Emotional depth comes wrapped in bleakness in Better Things, a visually striking and thoughtful feature debut by the British writer-director Duane Hopkins. Just as in his award-winning short films (Fields, Love Me or Leave Me Alone), the former artist and photographer devotes most of his filmmaking energy to unfolding a fragmented narrative through a lucid and almost nightmarish pace, with the aim of creating a film that ‘truly evokes rural England’. However, although Better Things reaches for the sort of complexity demonstrated in the director’s shorts, it doesn’t quite manage to convey the same poignant intensity.
Somewhat prudently, the film has been billed in its journey around the international film festival circuit as a painterly view of rural existence rather than as a drama about substance addiction, yet at its heart lies the shattering impact of a young woman’s death from a heroin overdose. Much of the story follows her boyfriend Rob, a junkie himself, who, like most of his friends, uses drugs to escape the unbearably grim monotony of everyday life while his little brother experiences the equally devastating very few highs and many lows of first love. The multi-layered narrative also encompasses the parallel stories of an elderly couple unable to forgive each other for a stale betrayal, and of a girl named Gail who struggles to overcome her agoraphobia and her addiction to the romance novels that keep her safe from the harsh world outside.
Switching between several plot strands set during the same miserable days and nights in the rural boredom of the Cotswolds, Better Things follows innocuous and utterly repressed characters pushed to extremes of emotional despair, tracing their personal journeys through very little dialogue and a lot of moody posturing. Rob’s existential crisis, for example, is hinted at but never properly explored, which makes his character increasingly irritating, especially as he is – more or less – the leading role in the ensemble. The result is a series of character snapshots enhanced by Hopkins’s ability to capture the essence of unhappiness in this particular setting with impressive exactitude. But the film’s style, located somewhere between a poetically shot documentary and the observational approach of Belgium’s Dardenne brothers, isn’t backed up by enough substance. There is a strong suggestion that fertile associations connect scenes together but key details that would help tighten the links and elucidate the mystery at the heart of the film are withheld, preventing the film from ever developing into something more than the sum of its parts.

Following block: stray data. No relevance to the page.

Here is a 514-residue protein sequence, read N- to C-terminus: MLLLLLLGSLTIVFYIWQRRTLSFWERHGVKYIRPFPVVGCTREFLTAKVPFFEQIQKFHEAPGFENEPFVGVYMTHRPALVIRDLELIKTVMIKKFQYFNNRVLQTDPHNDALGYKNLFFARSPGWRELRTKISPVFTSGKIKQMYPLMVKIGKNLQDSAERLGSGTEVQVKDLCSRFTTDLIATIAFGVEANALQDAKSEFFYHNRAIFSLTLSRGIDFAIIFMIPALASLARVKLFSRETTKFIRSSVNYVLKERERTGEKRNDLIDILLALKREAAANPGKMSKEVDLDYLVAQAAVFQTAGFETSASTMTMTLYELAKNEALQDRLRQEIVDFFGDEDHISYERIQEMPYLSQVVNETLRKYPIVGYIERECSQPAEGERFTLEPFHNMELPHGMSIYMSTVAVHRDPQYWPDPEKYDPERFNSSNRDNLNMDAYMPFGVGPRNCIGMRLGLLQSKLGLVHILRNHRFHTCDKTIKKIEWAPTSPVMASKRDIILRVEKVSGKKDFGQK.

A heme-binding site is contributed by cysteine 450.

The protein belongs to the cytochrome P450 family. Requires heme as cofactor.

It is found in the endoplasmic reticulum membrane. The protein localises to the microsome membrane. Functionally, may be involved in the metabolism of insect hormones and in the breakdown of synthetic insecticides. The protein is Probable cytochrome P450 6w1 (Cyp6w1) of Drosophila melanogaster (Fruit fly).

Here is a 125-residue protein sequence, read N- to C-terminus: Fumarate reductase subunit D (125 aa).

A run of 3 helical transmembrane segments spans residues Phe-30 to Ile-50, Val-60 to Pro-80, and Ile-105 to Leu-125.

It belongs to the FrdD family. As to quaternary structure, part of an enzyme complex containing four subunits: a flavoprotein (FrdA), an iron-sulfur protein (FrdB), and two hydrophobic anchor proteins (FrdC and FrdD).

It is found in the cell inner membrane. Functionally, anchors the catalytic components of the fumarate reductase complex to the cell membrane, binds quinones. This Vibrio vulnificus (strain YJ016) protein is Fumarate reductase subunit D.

From an aesthetic point of view, Better Things is intoxicating and haunting in equal measures for the austere, self-enclosed world Hopkins creates with a palette reduced almost to monochrome. There is an aching, yearning quality mixed with pent-up frustration and anger, much of it communicated through an impressive sound design and the world of stillness and near-silence, of forbidding yet alluring landscapes.
Better Things is a problematic film, in its structure and narrative approach, but it carries a great deal of the directorial strength and emphasis of Hopkins’s earlier work, most notably, a devotion to form over narrative. Although the film is flawed and may be too stark to convey Hopkins’s poetic-realist style in a convincing way, it offers a powerful evocation of the desperate, tongue-tied helplessness that sets its various characters in motion, and which, in the film’s riveting moments, echoes uneasily in the mind.